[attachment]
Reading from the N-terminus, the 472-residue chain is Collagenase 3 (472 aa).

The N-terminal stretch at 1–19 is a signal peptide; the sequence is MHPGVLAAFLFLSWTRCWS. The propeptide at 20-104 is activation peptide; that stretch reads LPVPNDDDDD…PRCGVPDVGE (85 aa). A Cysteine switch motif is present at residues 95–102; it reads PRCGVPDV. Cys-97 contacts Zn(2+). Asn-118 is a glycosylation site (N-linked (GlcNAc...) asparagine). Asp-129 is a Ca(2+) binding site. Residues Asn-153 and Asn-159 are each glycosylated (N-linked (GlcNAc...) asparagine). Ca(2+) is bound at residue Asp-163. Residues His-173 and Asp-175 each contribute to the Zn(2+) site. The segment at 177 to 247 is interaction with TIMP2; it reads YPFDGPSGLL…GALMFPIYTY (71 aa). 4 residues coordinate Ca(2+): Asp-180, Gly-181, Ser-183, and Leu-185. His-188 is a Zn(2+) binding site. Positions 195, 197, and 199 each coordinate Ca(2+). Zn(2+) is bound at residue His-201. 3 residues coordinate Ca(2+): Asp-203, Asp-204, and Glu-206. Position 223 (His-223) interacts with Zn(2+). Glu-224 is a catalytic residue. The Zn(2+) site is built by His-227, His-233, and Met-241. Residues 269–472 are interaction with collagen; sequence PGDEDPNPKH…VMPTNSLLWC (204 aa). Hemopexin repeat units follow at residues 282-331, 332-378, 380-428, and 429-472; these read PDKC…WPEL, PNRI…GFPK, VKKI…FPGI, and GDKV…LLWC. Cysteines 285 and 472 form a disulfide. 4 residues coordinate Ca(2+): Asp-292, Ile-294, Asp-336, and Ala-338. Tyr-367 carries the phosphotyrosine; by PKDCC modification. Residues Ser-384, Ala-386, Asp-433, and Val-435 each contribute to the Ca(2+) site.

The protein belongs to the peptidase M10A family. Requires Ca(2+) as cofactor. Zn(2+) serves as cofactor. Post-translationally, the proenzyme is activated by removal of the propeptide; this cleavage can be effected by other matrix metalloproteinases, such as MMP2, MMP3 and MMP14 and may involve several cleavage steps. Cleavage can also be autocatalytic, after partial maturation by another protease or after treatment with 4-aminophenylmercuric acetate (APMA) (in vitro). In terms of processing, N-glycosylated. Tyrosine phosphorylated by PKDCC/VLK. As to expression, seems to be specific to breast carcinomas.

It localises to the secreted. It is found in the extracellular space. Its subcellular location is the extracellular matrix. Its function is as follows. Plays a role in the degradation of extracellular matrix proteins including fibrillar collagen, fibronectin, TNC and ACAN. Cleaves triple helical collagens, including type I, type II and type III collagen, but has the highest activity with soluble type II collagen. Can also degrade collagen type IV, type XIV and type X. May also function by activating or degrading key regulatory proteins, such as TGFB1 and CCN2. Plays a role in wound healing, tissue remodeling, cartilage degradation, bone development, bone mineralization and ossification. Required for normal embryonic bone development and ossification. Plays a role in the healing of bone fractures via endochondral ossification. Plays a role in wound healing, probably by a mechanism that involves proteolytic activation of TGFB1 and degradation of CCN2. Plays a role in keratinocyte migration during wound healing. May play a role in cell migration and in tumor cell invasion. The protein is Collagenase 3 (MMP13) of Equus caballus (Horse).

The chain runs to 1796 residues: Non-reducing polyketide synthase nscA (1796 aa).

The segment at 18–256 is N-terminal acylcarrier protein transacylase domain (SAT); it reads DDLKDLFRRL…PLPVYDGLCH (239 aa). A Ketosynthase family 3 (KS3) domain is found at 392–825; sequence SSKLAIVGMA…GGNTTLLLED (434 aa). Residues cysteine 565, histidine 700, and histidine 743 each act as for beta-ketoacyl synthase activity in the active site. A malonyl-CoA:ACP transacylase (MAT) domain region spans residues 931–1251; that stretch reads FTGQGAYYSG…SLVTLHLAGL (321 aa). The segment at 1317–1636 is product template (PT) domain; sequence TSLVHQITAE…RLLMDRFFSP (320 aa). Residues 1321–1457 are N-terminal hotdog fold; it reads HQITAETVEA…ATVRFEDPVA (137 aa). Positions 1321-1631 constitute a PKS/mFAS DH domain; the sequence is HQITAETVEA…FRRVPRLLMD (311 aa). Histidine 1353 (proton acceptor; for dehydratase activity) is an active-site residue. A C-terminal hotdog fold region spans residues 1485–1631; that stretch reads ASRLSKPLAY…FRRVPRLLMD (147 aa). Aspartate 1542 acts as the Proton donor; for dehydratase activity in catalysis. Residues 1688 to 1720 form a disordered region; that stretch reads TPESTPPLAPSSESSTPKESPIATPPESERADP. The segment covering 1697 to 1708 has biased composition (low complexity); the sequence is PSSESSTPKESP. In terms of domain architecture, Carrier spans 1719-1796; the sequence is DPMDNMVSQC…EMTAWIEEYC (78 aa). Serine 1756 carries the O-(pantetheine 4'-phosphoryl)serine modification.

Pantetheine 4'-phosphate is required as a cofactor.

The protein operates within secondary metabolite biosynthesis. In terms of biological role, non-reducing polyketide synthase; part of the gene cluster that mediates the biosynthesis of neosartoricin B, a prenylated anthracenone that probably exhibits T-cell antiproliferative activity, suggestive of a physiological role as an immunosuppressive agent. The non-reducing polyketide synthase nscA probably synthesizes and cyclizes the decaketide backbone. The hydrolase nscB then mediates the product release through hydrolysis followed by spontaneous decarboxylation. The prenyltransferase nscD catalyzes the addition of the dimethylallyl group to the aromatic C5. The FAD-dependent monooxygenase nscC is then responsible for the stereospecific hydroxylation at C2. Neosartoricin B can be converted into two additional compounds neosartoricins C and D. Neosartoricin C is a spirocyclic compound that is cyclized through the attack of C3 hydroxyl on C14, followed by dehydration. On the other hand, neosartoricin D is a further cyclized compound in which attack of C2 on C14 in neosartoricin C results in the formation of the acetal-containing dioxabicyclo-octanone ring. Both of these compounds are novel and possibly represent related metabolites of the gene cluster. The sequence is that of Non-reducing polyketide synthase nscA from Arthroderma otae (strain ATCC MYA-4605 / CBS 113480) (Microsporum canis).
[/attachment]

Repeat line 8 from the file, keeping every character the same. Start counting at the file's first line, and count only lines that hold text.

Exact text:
The protein operates within secondary metabolite biosynthesis. In terms of biological role, non-reducing polyketide synthase; part of the gene cluster that mediates the biosynthesis of neosartoricin B, a prenylated anthracenone that probably exhibits T-cell antiproliferative activity, suggestive of a physiological role as an immunosuppressive agent. The non-reducing polyketide synthase nscA probably synthesizes and cyclizes the decaketide backbone. The hydrolase nscB then mediates the product release through hydrolysis followed by spontaneous decarboxylation. The prenyltransferase nscD catalyzes the addition of the dimethylallyl group to the aromatic C5. The FAD-dependent monooxygenase nscC is then responsible for the stereospecific hydroxylation at C2. Neosartoricin B can be converted into two additional compounds neosartoricins C and D. Neosartoricin C is a spirocyclic compound that is cyclized through the attack of C3 hydroxyl on C14, followed by dehydration. On the other hand, neosartoricin D is a further cyclized compound in which attack of C2 on C14 in neosartoricin C results in the formation of the acetal-containing dioxabicyclo-octanone ring. Both of these compounds are novel and possibly represent related metabolites of the gene cluster. The sequence is that of Non-reducing polyketide synthase nscA from Arthroderma otae (strain ATCC MYA-4605 / CBS 113480) (Microsporum canis).